We had heavy snow in Provo two days ago. I took a walk in the early morning and I loved seeing the gliding, sliding flakes float past me in the soft light. I kept thinking, “I get to live here!” My son Ross, FaceTimed me from sunny Arizona and I showed him the storm. He remembered when he was 9, he told me that spring was coming and there would be no more snow storms on the way. He told me that I said, “It always snows in March in Utah.” Ross said he was so sure he bet me a candy bar it wouldn’t snow again. Sadly it did! After the call I laughed, feeling like some old crone predicting storms and stealing candy from children. Oh, that’s a great memory he has of me!
In “the deep midwinter” us gardeners dream of spring and seeds. The catalogs beckon with glossy pictures of ripe fruit and vegetables. My February
Procrastinated Proactive Pursuit is due and I am delivering. Hey–remember February was short some days this year! Here is my garden plan.
This is such a thrill for me, because I always wanted a garden plan year to year, but never got around to do it. Procrastination no more! This year is going to be different! I went online to an “heirloom seed” company called Seedsavers Exchange and ordered 32 packages of seeds. Heirloom means seeds that people have used for hundreds of years and can reseed themselves, year after year. I was so excited reading the online catalogue, that I initially had two full beds of lettuce of my eight beds. I was getting too attached! I mean, just listen to these details on butter leaf lettuces alone:
Lettuce, Grandma Hadley’s: Donated to SSE (SeedsSavers Exchange) in 1988 by Pam Andrew of Arizona. It was given to her by her 85-year-old great-aunt, Flossie Cramer, of Crawford County, IL. Flossie’s grandmother, Emma Hadley, grew the lettuce when Flossie was a child (around 1915). It was a family favorite used in a wilted lettuce salad with hot bacon dressing. The dark purple tinged leaves are buttery, crisp and slightly sweet. Butterhead, 40-50 days.
After reading that, I felt like I am at the table with Flossie, Emma and Pam, smacking my lips on the hot bacon dressing! I can’t wait to taste the buttery, crisp and slightly sweet leaves! Or,
Lettuce, Tennis Ball: Small rosettes of light green leaves measure only 7″ in diameter and form loose tender heads. Grown by Thomas Jefferson at Monticello. According to Heirloom Vegetable Gardening by SSE member William Woys Weaver, tennis ball lettuces were often pickled in salt brine during the 17th and 18th centuries. Black-seeded. Butterhead, 50 days. ±31,000 seeds/oz.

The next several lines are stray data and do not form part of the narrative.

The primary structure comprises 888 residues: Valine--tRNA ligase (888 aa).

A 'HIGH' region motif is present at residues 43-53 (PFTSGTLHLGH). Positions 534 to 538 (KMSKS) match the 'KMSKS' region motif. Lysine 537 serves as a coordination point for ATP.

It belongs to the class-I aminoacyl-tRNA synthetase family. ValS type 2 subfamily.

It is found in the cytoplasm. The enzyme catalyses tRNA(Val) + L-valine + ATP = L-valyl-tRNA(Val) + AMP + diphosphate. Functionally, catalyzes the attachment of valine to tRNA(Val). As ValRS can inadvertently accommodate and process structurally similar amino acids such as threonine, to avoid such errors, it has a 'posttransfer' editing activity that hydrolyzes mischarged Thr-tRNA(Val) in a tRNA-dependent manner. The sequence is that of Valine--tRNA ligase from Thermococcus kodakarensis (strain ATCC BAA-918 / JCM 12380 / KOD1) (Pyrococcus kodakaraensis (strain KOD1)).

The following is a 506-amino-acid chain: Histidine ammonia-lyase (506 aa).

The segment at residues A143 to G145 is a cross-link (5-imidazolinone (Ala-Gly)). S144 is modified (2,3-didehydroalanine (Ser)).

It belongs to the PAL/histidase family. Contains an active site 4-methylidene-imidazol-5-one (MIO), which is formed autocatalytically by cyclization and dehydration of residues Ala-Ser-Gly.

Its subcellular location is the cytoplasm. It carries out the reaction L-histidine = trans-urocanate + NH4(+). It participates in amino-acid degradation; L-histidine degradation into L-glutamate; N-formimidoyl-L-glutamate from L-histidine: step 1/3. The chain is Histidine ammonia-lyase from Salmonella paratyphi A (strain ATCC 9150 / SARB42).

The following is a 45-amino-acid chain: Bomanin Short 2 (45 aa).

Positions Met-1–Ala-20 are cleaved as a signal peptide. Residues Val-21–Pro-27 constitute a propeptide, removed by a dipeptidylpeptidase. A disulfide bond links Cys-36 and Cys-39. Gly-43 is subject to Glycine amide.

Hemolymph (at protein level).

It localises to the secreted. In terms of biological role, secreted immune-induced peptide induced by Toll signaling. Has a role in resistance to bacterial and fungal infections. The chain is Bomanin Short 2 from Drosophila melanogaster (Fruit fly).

I was initially attracted by the name because I love tennis so much, but when I read that it was grown at Monticello by Thomas Jefferson, that sealed the deal.
Lettuce, Grandpa Admire’s:From the family of George Admire (1822-1911) a Civil War veteran who migrated west to Putnam County, Missouri during the 1850s. Bronze-tinged leaves form large loose heads. Mild flavor, slow to bolt, even in extreme heat. Butterhead, 60 days. ±22,800 seeds/oz.
These are just three varieties of butterleaf lettuce! I love that the last one is “slow to bolt”. That means that lettuce grows well in cooler weather, but as it gets hotter it become more stalky and bitter. The center shoots up and “bolts”. Also you plant a row of lettuce each week for 4 weeks in a row and so you can harvest it slowly instead of having it all come up at once.
I cut back on my runaway lettuce shopping to one box only. I said good-bye to four varieties I had become supremely attached to. So two grow boxes of heirloom tomatoes (1 box from seeds, the other from a nursery), two boxes of lettuce and spinach, one box of 4 varieties of cucumbers, the other three boxes will have peas, melons, cauliflower, broccoli, zucchini, carrots and eggplant. It is all an experiment from year to year.
From the Seedsavers’ website:
“We built a movement, not a seed company.”
“Since 1975, we’ve been growing, saving, and sharing heirloom seeds. Grow with us and help keep heirlooms where they belong—in our gardens and on our tables, for generations to come.’
“Our mission is to conserve and promote America’s culturally diverse but endangered garden and food crop heritage for future generations by collecting, growing, and sharing heirloom seeds and plants.’
“We steward a collection of 25,000+ rare and heirloom varieties in a seed bank at our Iowa headquarters.’
Pretty cool, huh? There is a whole network of people saving these family jewels and sending them to a seed bank in Iowa for us to use for many generations to come. I am excited that I can actually grow and eat lettuce with such a history. These heirloom seeds have added a dimension to my garden of hyping up my anticipation even more of expectation and taste.(This is the “Grandma Hadley”)
Isn’t it beautiful? Can you taste the dressing? Maybe you want to try just one variety in a plot or pot? My next post will be my
Procrastinated Proactive Pursuit for March. What do you like to plant in your garden?